While artCentral and Hyde House are closed for Winter Break, I catch my breath and my thoughts turn more than ever to family.
Some live far away on the east coast. With their two small girls, our granddaughters, travel can be challenging. During the winter holidays we all stay put. They keep us in touch and caught up with digitally transmitted videos and photographs.
Recently they sent images of six-year-old Sophie’s school holiday program. Her public school first grade class is standing on risers in the front of a large room brimfull with families and friends. Sophie and her classmates are wearing their holiday best. Their bright, shining faces reflect their many different backgrounds.
We especially love the video of all the children singing and signing “Shalom” (Peace. Peace.) On the soundtrack we can hear one-year-old Alexandra sitting on her Mother’s lap and cooing-singing along with the big kids. We adore the photograph, where, having broken free of her Mother’s arms, Alexandra has toddled up to her big sister on the front row and is reaching up to her. A sweet, sweet connection. A sweet, sweet memory in the making.
This season is all about making sweet memories, being open to however they come and cherishing them.
My west coast son called and asked, “How is your schedule? I’m driving up from Alabama and can pass through Carthage and stay a couple of nights. I’m sorry this is so last minute. My trip came up suddenly.”
I was in the midst of finishing a painting commission when his call came. I had to sit down. My surprise and my delight were equally immense. I was overjoyed with anticipation. In my wildest imaginings I never considered the possibility of his coming.
I am so very grateful for the gift of this unexpected visit. He and his wife live a long distance away. We all have very full lives and demanding day jobs. We love our family greatly, but time and geography make our visits few and far between. Our hours spent together always pass so very quickly. Every moment we get to share is precious.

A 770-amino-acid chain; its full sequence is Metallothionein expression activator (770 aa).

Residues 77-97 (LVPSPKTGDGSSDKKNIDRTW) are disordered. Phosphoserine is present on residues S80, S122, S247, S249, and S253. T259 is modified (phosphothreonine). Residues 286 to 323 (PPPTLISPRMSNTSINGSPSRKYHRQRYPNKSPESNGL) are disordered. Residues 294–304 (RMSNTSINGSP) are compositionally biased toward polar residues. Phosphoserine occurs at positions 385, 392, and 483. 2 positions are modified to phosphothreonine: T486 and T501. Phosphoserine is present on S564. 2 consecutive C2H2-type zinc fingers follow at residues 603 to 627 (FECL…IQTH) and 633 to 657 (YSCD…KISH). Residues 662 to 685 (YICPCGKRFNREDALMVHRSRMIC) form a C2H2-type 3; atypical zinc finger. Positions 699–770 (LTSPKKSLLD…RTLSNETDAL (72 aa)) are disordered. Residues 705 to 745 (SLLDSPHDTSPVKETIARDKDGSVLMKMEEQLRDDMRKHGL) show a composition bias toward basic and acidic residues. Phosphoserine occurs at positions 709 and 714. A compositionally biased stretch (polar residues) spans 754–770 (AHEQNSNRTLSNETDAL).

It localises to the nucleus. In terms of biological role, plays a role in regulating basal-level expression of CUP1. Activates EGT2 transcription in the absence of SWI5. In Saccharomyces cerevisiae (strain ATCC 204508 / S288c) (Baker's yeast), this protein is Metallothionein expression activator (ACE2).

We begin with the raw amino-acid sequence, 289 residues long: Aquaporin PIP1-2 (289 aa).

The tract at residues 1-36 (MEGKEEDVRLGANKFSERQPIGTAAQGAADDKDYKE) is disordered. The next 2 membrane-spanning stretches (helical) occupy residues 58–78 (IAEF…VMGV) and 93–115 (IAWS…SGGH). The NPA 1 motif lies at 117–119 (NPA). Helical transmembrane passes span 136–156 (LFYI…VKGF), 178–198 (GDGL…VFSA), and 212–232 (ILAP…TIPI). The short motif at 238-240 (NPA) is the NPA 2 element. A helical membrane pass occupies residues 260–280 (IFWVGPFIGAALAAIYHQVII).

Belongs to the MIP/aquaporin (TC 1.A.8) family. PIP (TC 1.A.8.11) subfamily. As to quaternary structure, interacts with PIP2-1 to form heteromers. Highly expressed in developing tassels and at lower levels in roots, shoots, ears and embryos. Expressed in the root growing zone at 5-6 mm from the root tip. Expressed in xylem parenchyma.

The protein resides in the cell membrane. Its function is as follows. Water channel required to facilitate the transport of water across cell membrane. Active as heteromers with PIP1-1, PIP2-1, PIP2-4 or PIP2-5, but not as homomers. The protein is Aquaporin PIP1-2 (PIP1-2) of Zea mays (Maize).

Especially now, in this celebration season, I want to treasure every minute—the looks given, the words spoken, the thoughts and love and hugs exchanged. I want to make of them sweet memories to recall next year and the next. I want our sweet memories made together to last for ever and ever after.
I’m very aware that for many of you this season of celebration is filled with more than pleasing surprises and happy reunions. I realize there are those of you among us whose longs are creating tremendous heartaches—intensifying feelings of loss and aloneness.
I know the holidays can magnify all our emotions—joy and sorrow, too. I see your posts on Facebook. My eyes tear as I read, “Grief is like having broken ribs. On the outside you look fine, but with every breath you hurt.” I hear you. I care that you are hurting. I thank you for your honest sharing and telling us of your very real heartache and mourning—for the leaving of a precious child; a wife, husband, mother, father, sister or brother who has gone through the veil; a missed friend or lover; a pet who has crossed over the rainbow.
I wish for each heartache a candle, real or imagined, that whispers and burns ever so sweetly. I wish for you comfort. I wish for you peace. I wish for you a coming someday when your heartache lessens and becomes a soothing sweet gift—a sweet memory here and another there—sweet memories that mend your aching and cause you to smile with your recalling of dear loved ones who have departed.
There is an art to making sweet memories. Sometimes we must wait and weep and be ready for them to come. Come they always will like glittering stars in the winter night skies—like fireflies twinkling in summer’s dusk. Come they will. Come they will. I promise.